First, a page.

January 12th, 2018

I first encountered the music of Janis Joplin at band camp in August of 1969. I would turn 14 in the next month and enter Warren High School as a freshman.

Damn but I was fucking clueless.

I wouldn’t actually see Janis sing until two years later when I worked as an usher at the Colony Theater in Marietta, Ohio. I watched Woodstock more than a dozen times during the week that it ran there. The two performances that I remember most vividly were by Janis and the other tragic figure there: Jimi Hendrix.

I heard something in Janis’ music that I’d never heard before. Nick Coleman did too. In Janis Joplin: the singer who screamed a very American pain, for The Guardian, Coleman writes:

But what did we know of her really? Very little. I remember registering at the time (probably from advertising copy, poster art and LP sleeves) her vivid personal iconography: round, tinted specs, feather boas in her hair and a hungry grin that opened her face to the sky. I also think I acquired the knowledge that she was Texan, that she was a roustabout and that she had expired only recently, as part of the same hippy decimation that had disposed of Brian Jones, Jimi Hendrix and Jim Morrison, all of them victims of excess of one kind or another. Had she lived, she would have been 75 this month.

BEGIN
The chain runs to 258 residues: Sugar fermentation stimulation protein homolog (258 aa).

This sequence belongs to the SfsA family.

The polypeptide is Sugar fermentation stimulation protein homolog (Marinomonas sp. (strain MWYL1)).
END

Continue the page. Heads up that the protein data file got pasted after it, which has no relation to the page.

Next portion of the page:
I left this comment on Coleman’s piece:

I saved two posters from my youth and preserved them on archival mountings behind non-glare glass. One, an original movie poster from 2001: A Space Odyssey (I was an usher at the theater) and the other, a black and white of Janis singing, her head tilted back and the microphone held close to her lips.

Both hang in my office, but the latter gets the place of honor. This image is the first I hang—from my college dorm room to my corporate office—where ever I go. When I’m blocked or feeling down, I just look at Janis’ face and get over my pitiful self.

She will always have a piece of my heart

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